Planarians are small flatworms known for their amazing ability to regenerate. As the naturalist John Graham Dalyell wrote in 1814, planarians could “almost be called immortal under the edge of the knife. They can tear themselves in half and regrow complete bodies. They can retain memories despite decapitation. And if you chop them into little pieces, each piece will start acting like a perfectly intact worm.“
Splitting themselves is part of the planarian life-cycle, it’s one way to reproduce in addition to their sexual reproduction system. If you cut a planarian in three pieces, each piece behaves like an intact animal. Watch it here. Pieces as small as one-279th of a planarian will turn into new, whole ones, given the time. Actually a single cell type can regenerate an entire animal.
It’s All in the Neoblast
Neoblasts, found in planarians, are like stem cells that occur in most other animals, including us. But stem cells can’t make entire new bodies. Neoblasts are distributed throughout the flatworm’s body, making up about 25 to 30 percent of its cells. After an injury, these cells increase their rate of division and migrate to the wound site, and later differentiate to restore tissue, and remake a complete and functional anatomy. It’s an extreme survival strategy.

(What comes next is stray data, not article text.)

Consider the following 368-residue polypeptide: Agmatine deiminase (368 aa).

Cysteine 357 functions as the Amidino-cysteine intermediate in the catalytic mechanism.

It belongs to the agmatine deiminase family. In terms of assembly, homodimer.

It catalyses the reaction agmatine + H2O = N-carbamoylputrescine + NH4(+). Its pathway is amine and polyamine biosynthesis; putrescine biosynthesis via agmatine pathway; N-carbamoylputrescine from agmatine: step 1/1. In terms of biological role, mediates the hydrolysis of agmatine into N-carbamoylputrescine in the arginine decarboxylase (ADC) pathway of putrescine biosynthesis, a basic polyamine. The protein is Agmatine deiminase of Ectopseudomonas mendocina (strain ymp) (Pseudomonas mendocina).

No head, no problem, for the planarian – just grow a new one with OLD MEMORIES!
This story about that experiment includes illustrations. The implications of this result are profound: memories are stored outside the brain.
A New Way of Healing?
Scientists have discovered ‘guidepost’ cells that guide the path between the planarian’s newly regenerated eyes and its new brain. This planarian ability gives researchers hope for finding new ways of healing spinal cord damage, limb loss and other serious injuries. The planarian truly is one of the most extraordinary and influential organisms in scientific research today.